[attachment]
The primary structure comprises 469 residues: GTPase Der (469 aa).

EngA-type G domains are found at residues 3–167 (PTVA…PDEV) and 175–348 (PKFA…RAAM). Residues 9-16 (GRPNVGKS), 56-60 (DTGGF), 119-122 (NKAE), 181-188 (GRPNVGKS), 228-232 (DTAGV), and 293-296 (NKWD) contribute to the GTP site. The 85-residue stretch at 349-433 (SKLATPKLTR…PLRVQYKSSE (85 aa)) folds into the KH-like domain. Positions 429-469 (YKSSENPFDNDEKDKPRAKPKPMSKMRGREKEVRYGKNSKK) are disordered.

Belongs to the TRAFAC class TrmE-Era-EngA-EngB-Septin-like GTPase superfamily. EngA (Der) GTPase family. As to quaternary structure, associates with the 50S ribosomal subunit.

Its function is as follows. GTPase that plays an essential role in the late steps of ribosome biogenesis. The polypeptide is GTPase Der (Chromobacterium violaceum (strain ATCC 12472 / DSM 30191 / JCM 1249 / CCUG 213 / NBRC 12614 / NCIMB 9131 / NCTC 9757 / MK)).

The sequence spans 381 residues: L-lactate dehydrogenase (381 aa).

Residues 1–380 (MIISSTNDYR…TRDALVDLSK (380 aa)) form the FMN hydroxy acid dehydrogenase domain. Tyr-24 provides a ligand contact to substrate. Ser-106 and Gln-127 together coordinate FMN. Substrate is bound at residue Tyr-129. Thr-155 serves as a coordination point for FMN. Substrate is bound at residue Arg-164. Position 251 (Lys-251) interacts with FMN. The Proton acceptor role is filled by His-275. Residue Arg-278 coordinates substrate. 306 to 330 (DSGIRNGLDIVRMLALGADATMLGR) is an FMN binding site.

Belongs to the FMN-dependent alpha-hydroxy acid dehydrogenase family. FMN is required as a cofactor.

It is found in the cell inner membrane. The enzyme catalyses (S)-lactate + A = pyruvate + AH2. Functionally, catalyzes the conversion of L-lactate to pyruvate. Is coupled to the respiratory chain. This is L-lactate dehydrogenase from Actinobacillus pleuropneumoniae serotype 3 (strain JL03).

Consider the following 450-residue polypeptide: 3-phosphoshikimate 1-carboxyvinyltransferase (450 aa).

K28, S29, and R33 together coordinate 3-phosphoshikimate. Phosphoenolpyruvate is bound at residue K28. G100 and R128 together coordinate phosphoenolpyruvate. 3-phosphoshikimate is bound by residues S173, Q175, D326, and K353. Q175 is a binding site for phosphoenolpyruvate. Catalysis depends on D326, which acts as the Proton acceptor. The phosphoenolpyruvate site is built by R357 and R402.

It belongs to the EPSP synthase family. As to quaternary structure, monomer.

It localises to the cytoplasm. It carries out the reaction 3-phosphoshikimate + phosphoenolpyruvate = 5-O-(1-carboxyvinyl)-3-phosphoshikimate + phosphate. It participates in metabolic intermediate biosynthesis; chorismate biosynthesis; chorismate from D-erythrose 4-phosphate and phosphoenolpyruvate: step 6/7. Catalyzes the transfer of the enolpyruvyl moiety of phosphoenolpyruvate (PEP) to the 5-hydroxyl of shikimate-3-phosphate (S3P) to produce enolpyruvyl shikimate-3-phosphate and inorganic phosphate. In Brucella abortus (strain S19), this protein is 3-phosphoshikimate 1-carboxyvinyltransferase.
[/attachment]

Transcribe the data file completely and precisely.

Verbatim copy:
The primary structure comprises 469 residues: GTPase Der (469 aa).

EngA-type G domains are found at residues 3–167 (PTVA…PDEV) and 175–348 (PKFA…RAAM). Residues 9-16 (GRPNVGKS), 56-60 (DTGGF), 119-122 (NKAE), 181-188 (GRPNVGKS), 228-232 (DTAGV), and 293-296 (NKWD) contribute to the GTP site. The 85-residue stretch at 349-433 (SKLATPKLTR…PLRVQYKSSE (85 aa)) folds into the KH-like domain. Positions 429-469 (YKSSENPFDNDEKDKPRAKPKPMSKMRGREKEVRYGKNSKK) are disordered.

Belongs to the TRAFAC class TrmE-Era-EngA-EngB-Septin-like GTPase superfamily. EngA (Der) GTPase family. As to quaternary structure, associates with the 50S ribosomal subunit.

Its function is as follows. GTPase that plays an essential role in the late steps of ribosome biogenesis. The polypeptide is GTPase Der (Chromobacterium violaceum (strain ATCC 12472 / DSM 30191 / JCM 1249 / CCUG 213 / NBRC 12614 / NCIMB 9131 / NCTC 9757 / MK)).

The sequence spans 381 residues: L-lactate dehydrogenase (381 aa).

Residues 1–380 (MIISSTNDYR…TRDALVDLSK (380 aa)) form the FMN hydroxy acid dehydrogenase domain. Tyr-24 provides a ligand contact to substrate. Ser-106 and Gln-127 together coordinate FMN. Substrate is bound at residue Tyr-129. Thr-155 serves as a coordination point for FMN. Substrate is bound at residue Arg-164. Position 251 (Lys-251) interacts with FMN. The Proton acceptor role is filled by His-275. Residue Arg-278 coordinates substrate. 306 to 330 (DSGIRNGLDIVRMLALGADATMLGR) is an FMN binding site.

Belongs to the FMN-dependent alpha-hydroxy acid dehydrogenase family. FMN is required as a cofactor.

It is found in the cell inner membrane. The enzyme catalyses (S)-lactate + A = pyruvate + AH2. Functionally, catalyzes the conversion of L-lactate to pyruvate. Is coupled to the respiratory chain. This is L-lactate dehydrogenase from Actinobacillus pleuropneumoniae serotype 3 (strain JL03).

Consider the following 450-residue polypeptide: 3-phosphoshikimate 1-carboxyvinyltransferase (450 aa).

K28, S29, and R33 together coordinate 3-phosphoshikimate. Phosphoenolpyruvate is bound at residue K28. G100 and R128 together coordinate phosphoenolpyruvate. 3-phosphoshikimate is bound by residues S173, Q175, D326, and K353. Q175 is a binding site for phosphoenolpyruvate. Catalysis depends on D326, which acts as the Proton acceptor. The phosphoenolpyruvate site is built by R357 and R402.

It belongs to the EPSP synthase family. As to quaternary structure, monomer.

It localises to the cytoplasm. It carries out the reaction 3-phosphoshikimate + phosphoenolpyruvate = 5-O-(1-carboxyvinyl)-3-phosphoshikimate + phosphate. It participates in metabolic intermediate biosynthesis; chorismate biosynthesis; chorismate from D-erythrose 4-phosphate and phosphoenolpyruvate: step 6/7. Catalyzes the transfer of the enolpyruvyl moiety of phosphoenolpyruvate (PEP) to the 5-hydroxyl of shikimate-3-phosphate (S3P) to produce enolpyruvyl shikimate-3-phosphate and inorganic phosphate. In Brucella abortus (strain S19), this protein is 3-phosphoshikimate 1-carboxyvinyltransferase.